The Hit Tracker reports that home runs are flying about five feet farther than they were last year and there is little chance this is random, which may mean the ball is juiced. Derek Carty explains how you can turn this into an advantage, maybe.
I’m not sure what to make of The Hit Tracker,Â Greg Rybarczyk’s trajectory simulator software. It is certainly impressive and I feel comfortable relying on it’s individual stats for the fun business of characterizing blasts, but is it really accurate enough to get granular over an average of five feet per homer? Is it accurate enough to say that the ball is juiced based on the Hit Tracker reports?Â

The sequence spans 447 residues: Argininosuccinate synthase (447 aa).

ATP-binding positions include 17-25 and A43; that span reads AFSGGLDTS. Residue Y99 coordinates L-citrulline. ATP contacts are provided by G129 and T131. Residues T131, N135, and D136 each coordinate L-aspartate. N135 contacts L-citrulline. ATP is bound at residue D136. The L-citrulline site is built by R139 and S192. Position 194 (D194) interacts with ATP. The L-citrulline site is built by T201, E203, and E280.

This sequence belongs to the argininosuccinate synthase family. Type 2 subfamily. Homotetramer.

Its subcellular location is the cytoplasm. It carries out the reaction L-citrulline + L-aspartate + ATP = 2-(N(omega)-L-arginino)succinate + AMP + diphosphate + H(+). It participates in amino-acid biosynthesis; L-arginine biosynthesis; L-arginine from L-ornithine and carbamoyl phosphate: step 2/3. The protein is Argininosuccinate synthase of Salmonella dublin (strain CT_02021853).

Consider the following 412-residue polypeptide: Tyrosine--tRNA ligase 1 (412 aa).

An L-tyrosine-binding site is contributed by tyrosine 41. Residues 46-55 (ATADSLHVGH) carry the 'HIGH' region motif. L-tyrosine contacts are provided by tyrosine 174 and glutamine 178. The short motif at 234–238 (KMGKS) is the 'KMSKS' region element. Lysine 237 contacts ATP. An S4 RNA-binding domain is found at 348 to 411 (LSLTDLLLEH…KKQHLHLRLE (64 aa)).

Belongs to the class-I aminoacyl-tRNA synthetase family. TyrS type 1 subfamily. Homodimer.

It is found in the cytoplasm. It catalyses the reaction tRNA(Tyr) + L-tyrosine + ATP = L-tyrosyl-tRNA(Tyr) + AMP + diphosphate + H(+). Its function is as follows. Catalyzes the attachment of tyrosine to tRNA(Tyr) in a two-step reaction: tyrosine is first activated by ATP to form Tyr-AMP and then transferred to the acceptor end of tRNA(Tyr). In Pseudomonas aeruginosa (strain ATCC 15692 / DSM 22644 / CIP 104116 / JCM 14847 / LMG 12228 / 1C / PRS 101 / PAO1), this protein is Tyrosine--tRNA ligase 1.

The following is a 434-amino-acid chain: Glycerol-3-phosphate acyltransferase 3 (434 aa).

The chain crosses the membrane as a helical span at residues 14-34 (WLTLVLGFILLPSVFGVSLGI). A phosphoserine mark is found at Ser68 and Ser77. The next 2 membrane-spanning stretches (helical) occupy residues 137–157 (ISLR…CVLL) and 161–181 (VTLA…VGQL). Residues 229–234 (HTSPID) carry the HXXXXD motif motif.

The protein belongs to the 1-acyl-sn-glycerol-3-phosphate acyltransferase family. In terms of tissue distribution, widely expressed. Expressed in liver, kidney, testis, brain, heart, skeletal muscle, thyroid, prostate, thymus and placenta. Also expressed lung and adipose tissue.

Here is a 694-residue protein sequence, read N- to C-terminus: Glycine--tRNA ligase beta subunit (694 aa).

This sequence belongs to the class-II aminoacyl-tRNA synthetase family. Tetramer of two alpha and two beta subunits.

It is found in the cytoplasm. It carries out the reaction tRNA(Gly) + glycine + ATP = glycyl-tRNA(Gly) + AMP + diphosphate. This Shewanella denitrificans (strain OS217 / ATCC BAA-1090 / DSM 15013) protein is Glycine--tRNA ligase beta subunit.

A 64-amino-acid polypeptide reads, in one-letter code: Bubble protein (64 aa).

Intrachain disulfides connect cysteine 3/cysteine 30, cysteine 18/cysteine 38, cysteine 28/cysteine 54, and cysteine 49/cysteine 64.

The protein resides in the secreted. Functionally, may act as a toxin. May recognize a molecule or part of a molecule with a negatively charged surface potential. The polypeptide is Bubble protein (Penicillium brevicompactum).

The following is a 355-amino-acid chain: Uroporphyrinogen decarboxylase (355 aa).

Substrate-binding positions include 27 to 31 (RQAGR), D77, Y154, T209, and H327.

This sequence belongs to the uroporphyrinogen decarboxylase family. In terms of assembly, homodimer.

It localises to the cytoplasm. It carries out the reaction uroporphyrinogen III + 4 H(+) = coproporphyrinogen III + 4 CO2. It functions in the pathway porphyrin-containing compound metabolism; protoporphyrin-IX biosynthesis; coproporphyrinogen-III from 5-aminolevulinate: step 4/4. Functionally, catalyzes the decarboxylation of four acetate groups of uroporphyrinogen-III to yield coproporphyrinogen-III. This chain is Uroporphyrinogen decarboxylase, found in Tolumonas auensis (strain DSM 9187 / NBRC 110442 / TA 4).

I’m not saying I know it isn’t, but I’m skeptical. Still, it isn’t a bad idea to look at guys who had just barely enough power last year (Jack Cust leads that list, along with Ryan Braun and Mark Reynolds in the AL) and think that they just might benefit.Â
Also, to clear up an issue in Carty’s story: If there is m ore hitting in the year, the value of the best pitchers generally goes up. And if there is more pitching, the value of the best hitters usually goes up.